You know as a kid you dream about traveling to see the places you read about in your geography books, but you never think that you would actually go. It's just a dream right? How could a kid from Sulphur, LA go to Africa? Well long story short it happened folks.
If you've looked around my website you know that I give 10% of my profits to fund literacy in Chad, Africa. About a year ago the leaders of the organization invited me to visit and well I bought the tickets, grabbed my visa and in late October I took off to Chad. Here's what I saw!
P.s.I 'll be explaining a lot as you go through so just keep scrolling!
P.s.s. If you want any of these photos printed just send me an email at email@example.com I'll be donating 50% of the profits to Literacy in Chad!
In the past the Daza people have rejected the idea of having their own written language. But in recent years they've allowed my friend Rivers to begin the journey of turning their language into something you can read and write! Fast forward a few years to where they are now, there is entire books and curriculums written in Dazaga and two school buildings have been constructed in a village where more than 60 children are learning their own language as well as math and french! There are even colleges back in the states who are assigning their graphic design students to create illustrations for these Daza books as projects! It's the beginning of a literacy and educational movement in the Daza people!
Every morning the kids are given a breakfast of biscuits and milk provided by the school (most families can't afford to eat breakfast) and then they head to class!
Only in Africa do they teach kids how to read and write through stories about mosquito bites
We pulled water out of a well with a truck until midnight.
Cause they don't have a well with a pump and there were hundreds of people expected to show up the next day for a celebration. Can't throw a party in the Sahara without water you know?
I woke up to drums beating in the center of the village. Today was the day of the cultural celebration and things had already started. As people arrived from the surrounding villages the drummer would pull out his drums to let everyone know another group of guests had arrived. Everyone would run out to the drummer to start dancing and to welcome the guests. And this was probably an hourly occasion.
aggressive movement, loud yelling and tons of color is what Daza celebrations are all about.
Guys would jump into the circle spinning around, hopping and holding up their whips. Then jump back out for someone else to take their turn.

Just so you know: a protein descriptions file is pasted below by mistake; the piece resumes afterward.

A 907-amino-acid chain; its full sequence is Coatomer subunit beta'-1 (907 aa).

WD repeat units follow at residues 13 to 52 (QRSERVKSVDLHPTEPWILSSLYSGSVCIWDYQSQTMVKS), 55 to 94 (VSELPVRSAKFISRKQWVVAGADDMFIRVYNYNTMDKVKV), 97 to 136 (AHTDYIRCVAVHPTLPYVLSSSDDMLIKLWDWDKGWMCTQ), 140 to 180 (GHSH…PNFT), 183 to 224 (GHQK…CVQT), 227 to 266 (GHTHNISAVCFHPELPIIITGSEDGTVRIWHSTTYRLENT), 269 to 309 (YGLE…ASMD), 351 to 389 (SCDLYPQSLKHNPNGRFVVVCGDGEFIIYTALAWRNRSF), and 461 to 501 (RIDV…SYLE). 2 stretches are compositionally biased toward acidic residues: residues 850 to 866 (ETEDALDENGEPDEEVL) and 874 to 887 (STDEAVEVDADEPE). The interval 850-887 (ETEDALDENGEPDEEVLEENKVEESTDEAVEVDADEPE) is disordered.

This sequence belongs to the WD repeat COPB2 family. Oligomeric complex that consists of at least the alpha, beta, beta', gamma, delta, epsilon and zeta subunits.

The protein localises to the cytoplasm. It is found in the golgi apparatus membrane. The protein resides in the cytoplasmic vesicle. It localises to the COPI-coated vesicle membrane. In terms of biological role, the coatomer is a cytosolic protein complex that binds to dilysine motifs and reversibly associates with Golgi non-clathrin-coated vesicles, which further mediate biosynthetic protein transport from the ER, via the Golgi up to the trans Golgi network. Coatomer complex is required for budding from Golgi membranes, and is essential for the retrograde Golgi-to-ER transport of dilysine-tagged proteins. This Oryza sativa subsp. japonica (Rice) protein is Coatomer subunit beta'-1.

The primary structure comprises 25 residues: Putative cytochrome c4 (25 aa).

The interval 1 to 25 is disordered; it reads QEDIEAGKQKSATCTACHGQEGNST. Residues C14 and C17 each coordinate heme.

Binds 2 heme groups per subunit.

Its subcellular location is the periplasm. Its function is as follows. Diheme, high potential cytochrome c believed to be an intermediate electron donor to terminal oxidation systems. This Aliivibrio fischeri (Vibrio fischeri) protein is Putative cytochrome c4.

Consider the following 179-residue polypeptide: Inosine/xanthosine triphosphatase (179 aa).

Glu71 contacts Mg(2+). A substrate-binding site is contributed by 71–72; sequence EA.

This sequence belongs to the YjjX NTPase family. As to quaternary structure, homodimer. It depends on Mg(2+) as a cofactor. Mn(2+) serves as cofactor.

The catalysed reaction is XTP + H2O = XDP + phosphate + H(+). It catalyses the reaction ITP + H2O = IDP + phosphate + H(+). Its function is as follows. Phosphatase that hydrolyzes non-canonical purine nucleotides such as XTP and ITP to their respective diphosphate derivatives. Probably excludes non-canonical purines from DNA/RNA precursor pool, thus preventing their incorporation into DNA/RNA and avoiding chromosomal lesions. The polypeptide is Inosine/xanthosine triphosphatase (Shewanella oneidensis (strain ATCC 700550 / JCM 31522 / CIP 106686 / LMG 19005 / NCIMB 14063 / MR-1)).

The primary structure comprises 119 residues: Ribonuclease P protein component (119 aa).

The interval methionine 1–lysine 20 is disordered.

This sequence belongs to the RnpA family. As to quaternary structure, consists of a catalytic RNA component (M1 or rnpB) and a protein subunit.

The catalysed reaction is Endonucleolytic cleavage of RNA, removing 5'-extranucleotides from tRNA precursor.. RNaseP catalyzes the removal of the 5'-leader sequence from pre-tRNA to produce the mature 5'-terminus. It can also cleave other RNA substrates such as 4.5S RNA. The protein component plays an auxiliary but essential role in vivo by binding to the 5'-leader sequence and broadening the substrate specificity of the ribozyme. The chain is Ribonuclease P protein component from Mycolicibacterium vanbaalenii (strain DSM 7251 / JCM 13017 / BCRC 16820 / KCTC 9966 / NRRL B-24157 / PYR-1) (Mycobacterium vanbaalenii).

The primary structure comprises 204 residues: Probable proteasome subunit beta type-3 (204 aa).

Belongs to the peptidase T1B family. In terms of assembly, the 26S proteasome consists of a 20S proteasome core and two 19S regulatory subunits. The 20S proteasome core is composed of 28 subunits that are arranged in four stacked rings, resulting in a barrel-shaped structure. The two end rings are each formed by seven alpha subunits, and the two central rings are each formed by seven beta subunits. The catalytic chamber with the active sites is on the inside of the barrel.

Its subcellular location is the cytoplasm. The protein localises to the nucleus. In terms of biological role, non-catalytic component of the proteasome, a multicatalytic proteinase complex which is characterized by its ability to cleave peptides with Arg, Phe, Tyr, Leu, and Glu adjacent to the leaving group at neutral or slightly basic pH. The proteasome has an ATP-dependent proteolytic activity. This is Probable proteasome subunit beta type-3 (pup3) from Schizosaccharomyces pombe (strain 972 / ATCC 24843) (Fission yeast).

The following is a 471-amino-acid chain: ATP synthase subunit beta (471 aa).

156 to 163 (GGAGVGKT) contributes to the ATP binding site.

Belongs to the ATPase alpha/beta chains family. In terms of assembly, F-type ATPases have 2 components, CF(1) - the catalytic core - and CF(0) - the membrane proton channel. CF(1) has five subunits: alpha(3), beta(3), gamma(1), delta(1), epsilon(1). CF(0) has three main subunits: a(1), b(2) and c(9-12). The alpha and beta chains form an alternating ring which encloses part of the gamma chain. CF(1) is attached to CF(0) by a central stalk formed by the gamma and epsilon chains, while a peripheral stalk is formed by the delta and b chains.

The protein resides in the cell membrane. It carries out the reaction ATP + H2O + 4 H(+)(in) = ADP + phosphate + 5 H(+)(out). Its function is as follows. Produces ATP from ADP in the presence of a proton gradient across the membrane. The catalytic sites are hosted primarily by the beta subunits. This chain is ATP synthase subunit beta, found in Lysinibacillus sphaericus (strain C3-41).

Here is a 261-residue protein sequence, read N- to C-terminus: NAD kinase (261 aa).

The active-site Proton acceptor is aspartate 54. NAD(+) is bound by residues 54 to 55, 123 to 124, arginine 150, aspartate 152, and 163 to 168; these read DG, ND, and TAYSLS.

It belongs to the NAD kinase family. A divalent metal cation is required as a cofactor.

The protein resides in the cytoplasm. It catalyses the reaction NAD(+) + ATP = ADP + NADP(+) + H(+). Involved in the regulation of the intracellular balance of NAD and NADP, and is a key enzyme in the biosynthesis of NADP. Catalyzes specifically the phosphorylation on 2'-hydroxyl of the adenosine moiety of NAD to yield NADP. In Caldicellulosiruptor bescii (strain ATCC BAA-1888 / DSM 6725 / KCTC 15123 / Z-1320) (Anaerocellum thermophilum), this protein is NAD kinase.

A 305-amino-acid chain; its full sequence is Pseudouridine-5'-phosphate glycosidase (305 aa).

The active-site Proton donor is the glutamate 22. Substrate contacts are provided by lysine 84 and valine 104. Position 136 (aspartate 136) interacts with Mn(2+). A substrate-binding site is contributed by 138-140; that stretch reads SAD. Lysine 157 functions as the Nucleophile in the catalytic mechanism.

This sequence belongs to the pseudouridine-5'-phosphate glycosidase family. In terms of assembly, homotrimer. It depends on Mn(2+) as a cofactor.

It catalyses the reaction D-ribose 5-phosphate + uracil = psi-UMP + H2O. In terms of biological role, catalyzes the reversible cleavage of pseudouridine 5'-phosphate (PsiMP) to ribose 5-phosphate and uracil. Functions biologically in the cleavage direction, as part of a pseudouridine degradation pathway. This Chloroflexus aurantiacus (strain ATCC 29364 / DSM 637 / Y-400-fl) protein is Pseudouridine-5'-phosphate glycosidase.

Even as the dancing was going on, men on horses and camels would ride around the circle yelling and raising their fists and whips.
The ladies lined the circle and danced around the circle in a line. Popping their shoulders back and forth and tossing up dirt with their feet. Some had decorative swords they would wave around.
Off to the races.
Idk if it was something I missed or just because of the fact I don't know the language, but abruptly the drumming stopped. Everyone jumped on their camels, horses or piled in the back of the 3 trucks that were there and took off to the race track (a huge desert basin near the village). At this moment it was madness. Imagine being at the center of over 1,000 screaming Daza people all rushing to the same place. At the same time. Camels and horses flying past on your left and right, The colors of the outfits moving past you like a moving rainbow. The wind whipping sand in your face. Sensory. Overload. I'll be honest, I had to put my camera down because I was overwhelmed with emotion. I knew I didn't need to take a picture to remember what I was seeing and feeling. I knew it was a really slim chance that I would ever experience this again so I just wanted to take it in without looking through my viewfinder.
Once everybody had made the trek to the race track these dudes stripped down to some athletic gear. THE TURBANS CAME OFF Y"ALL. You knew this was some serious business. Money was on the line.
This year's horse racing champ showing off his cash prize.
Believe it or not, camels are crazy. The race started and about half the camels went in opposite directions. Two even ran backwards. It was HILARIOUS to say the least. These two fellas were first and second place in the race.
A message from the photographer.
Hey if you made it this far, I love you. Thanks for taking the time to look at this life changing trip I took.
If you want any of these photos printed or if your'e interested in purchasing the photo book I made of this trip, just send me an email at firstname.lastname@example.org I'm donating 50% of the profits to Literacy in Chad!